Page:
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Portofino, Italy
Thursday, July 17th


Lying in the net, buffeted by the swells below me, I still couldn't be certain we would get ashore today. The morning was overcast and the shore shrouded in mist. Finally, I heard the bells as the anchor dropped into the Gulf of Tigullio, just outside the harbor of Portofino. (The number of bells sounding as the anchor drops is determined by the depth of the sea at that point: one bell for each 26.3 meters.)

The day began gray and warm and muggy, with no breeze. The tender dropped us at the crowded harbor, which was jam-packed with yachts of many sizes, ranging from expensive to exorbitantly expensive. We walked up a tree-shaded road to the Church of San Giorgio, which provides wonderful views both into the harbor and out to the cobalt blue Mediterranean. The church and cemetery were quite pleasant.

We continued up the path to Castello Brown, the former Fortress of San Giorgio (1554), which was purchased in 1867 by the English Consul, Montague Yeats Brown. He lived there until his death in 1905, improving and transforming both the structures and the grounds into a wonderfully landscaped villa. The town of Portofino purchased it in 1965 and it is today open to the public. There is a permanent exhibit of Paparazzi photographs of many of the celebrities who have vacationed in Portofino over the years, such as Hemmingway, Bogart, Ava Gardner, and Elizabeth Taylor. Rooms can be rented for social functions; later today a wine tasting for Star Clipper passengers would be taking place.

From Castello Brown, one can continue on to Point Portofino and the lighthouse, a long but beautiful trek through the Park of Portofino. This long, narrow, rocky spit of lush vegetation stretches out into the open sea, separating the Gulf of Paradiso from the Gulf of Tigullio. From this promontory, on a clear day, La Spezia is visible to the east. The entire area west to Camogli is a regional park, protected from development.

We chose instead to return and explore the town, which stretches like a crescent around the secluded bay. Ever since the arrival of Guy de Maupassant in 1889, the natural beauty of the surrounding hills and forests has been a magnet for writers and poets, movie stars, the wealthy, and the powerful. Ringing the harbor are quaint old pastel-colored buildings, many with trompe-l'oeil facades. The village itself is not large. Several of the streets narrow, merge, and finally end along a creek in a steep, green valley. As in many such towns, shops catering to tourists abound. But in Portofino, they cater to tourists with money. Even for tee shirts, prices range considerably, from the usual sidewalk fare to designer models in fine fabric.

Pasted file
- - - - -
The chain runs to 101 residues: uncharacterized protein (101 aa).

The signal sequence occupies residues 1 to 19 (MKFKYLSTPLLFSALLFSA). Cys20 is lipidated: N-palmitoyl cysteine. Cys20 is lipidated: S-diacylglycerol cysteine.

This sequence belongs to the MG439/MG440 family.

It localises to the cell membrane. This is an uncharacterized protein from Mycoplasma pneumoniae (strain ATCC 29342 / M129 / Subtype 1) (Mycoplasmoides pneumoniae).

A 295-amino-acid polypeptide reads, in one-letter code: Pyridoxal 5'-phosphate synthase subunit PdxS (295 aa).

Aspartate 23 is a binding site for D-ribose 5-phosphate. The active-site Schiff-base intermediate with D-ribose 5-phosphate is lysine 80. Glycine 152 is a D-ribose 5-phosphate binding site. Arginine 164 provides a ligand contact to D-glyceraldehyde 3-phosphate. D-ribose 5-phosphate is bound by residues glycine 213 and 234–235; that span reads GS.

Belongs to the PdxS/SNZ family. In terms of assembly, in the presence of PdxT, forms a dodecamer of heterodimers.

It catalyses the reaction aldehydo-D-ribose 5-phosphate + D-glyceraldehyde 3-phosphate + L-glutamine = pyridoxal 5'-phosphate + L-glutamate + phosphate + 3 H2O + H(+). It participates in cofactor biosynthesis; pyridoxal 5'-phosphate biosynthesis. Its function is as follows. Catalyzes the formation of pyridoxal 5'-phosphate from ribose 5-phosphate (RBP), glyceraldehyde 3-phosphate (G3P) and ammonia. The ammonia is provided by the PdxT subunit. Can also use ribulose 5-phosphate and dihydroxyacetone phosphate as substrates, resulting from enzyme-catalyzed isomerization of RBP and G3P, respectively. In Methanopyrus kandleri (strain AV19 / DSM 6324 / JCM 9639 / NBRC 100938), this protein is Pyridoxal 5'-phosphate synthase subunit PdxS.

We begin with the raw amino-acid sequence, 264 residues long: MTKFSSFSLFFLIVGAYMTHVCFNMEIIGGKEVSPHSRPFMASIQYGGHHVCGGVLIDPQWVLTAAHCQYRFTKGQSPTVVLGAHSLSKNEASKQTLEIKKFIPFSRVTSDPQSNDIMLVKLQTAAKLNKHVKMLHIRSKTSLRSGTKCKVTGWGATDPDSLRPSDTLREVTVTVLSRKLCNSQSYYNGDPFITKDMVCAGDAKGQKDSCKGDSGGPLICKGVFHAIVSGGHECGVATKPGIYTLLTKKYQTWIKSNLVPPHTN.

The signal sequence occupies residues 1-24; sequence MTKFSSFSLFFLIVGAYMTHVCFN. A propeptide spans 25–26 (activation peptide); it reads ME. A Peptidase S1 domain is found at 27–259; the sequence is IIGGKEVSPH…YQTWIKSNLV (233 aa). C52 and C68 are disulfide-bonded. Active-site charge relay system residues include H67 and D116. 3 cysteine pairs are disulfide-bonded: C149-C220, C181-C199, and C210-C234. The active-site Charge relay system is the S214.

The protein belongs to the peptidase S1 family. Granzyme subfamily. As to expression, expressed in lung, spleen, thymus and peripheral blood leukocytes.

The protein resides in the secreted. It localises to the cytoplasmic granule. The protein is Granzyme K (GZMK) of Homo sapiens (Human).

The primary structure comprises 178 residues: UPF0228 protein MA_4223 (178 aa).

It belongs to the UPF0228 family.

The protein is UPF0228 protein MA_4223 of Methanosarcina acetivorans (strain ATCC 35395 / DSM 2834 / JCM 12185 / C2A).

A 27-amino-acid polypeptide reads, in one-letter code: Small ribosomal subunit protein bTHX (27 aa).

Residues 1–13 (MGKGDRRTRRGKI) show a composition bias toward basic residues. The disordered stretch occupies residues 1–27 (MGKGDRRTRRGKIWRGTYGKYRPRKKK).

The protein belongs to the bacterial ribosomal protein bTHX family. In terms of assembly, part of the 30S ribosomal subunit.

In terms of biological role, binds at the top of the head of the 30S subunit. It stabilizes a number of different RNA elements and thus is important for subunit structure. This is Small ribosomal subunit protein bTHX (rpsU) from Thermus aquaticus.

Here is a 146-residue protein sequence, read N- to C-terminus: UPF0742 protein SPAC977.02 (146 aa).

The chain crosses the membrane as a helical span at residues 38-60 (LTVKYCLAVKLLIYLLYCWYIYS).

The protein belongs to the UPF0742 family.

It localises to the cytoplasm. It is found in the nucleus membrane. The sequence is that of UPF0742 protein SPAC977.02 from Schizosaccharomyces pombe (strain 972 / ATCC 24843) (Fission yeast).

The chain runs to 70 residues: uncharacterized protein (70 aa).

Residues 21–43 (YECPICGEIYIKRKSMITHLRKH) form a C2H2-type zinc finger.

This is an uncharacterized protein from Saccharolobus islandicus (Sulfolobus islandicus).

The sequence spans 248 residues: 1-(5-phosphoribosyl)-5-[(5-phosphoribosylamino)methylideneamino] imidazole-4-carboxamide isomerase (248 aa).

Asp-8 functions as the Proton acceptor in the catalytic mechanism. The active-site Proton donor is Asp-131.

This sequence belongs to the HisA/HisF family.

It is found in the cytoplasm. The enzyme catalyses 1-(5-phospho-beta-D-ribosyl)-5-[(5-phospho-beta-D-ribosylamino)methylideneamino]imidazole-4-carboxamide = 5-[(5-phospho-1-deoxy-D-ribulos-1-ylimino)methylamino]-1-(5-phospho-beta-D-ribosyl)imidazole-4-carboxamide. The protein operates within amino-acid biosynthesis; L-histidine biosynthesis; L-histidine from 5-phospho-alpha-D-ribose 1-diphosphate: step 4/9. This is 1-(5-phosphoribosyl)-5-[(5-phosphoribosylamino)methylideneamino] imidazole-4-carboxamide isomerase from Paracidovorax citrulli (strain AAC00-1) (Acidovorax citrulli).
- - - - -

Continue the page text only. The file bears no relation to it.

We followed one of the trails up into the hills east of town. Once past the Church of San Martino, we didn't encounter many others walkers. Probably because of the stifling heat. We had planned to walk to the Belvedere, a luxury hotel high in the hills, but changed our minds. It was going to take quite a while to get there, and the road didn't offer much in the way of views or interesting homes.

Not all the boats in the harbor were expensive yachts. Many were small fishing boats and skiffs, indicating that some of the residents still make a living off the sea. But it is the pleasure crafts that catch the eye. The harbor is so crowded that when one craft moves, the boat boys line up at the rail to guard against bumps or scrapes. Today's spectacle is Excellence III, a 187-foot yacht with a crew of 14 serving 12 passengers. Among the amenities are Jacuzzi, movie theater, gym, and plasma TV's in all 6 cabins. To play in the water, one has two motor boats, skies, kayaks, inflatables, knee boards, and gear for fishing, snorkeling and scuba diving. Pedestrians along the quai stared, marveled and speculated as to the owner. Many had it belonging to Ted Turner. In fact, it is a charter yacht, available for a mere $315,000 per week.

Anchored in the gulf outside the harbor are even larger yachts, complete with their own helicopters.

A few hours later, as the Star Clipper sailed in the open sea, the ship's parrot was blown overboard. With clipped wings, it wouldn't last long in the water. The emergency whistle blew and the entire crew went into their "man overboard" drill. A small motorized inflatable boat was launched and as it neared, the soggy bird hopped aboard. I don't know if it is a nautical tradition to have a parrot on board (the last Captain said yes, this one said no), but the owner of the company likes them. It is said he once brought an Australian cockatoo on board but it had a tendency to bite passengers and crew and was soon sent ashore. The passengers find the parrot charming, but the crew is less enamored. Parrots are dirty and the deck below the perch is always littered with food and droppings, a real irritant to any Captain or Chief Mate who takes pride in keeping a spotless ship.

After watching the overboard drill and thinking about how the crew had interacted with me and the other passengers during the cruise, I realized that a cruise ship is similar to a theatrical show. Every Saturday afternoon the curtain goes up again for a different audience. Week after week, passengers make predictable comments and the crew members reply as if hearing it all for the first time. There may be a set script for the next seven days, but when that script is altered (by weather, for example), the players must to ad lib. Saturday morning is for curtain calls and gestures of appreciation, then the passengers depart, and the crew readies the ship for a new "audience" so the show can begin again. I think the Star Clipper crew does a magnificent job making passengers feel that their cruise is absolutely unique.



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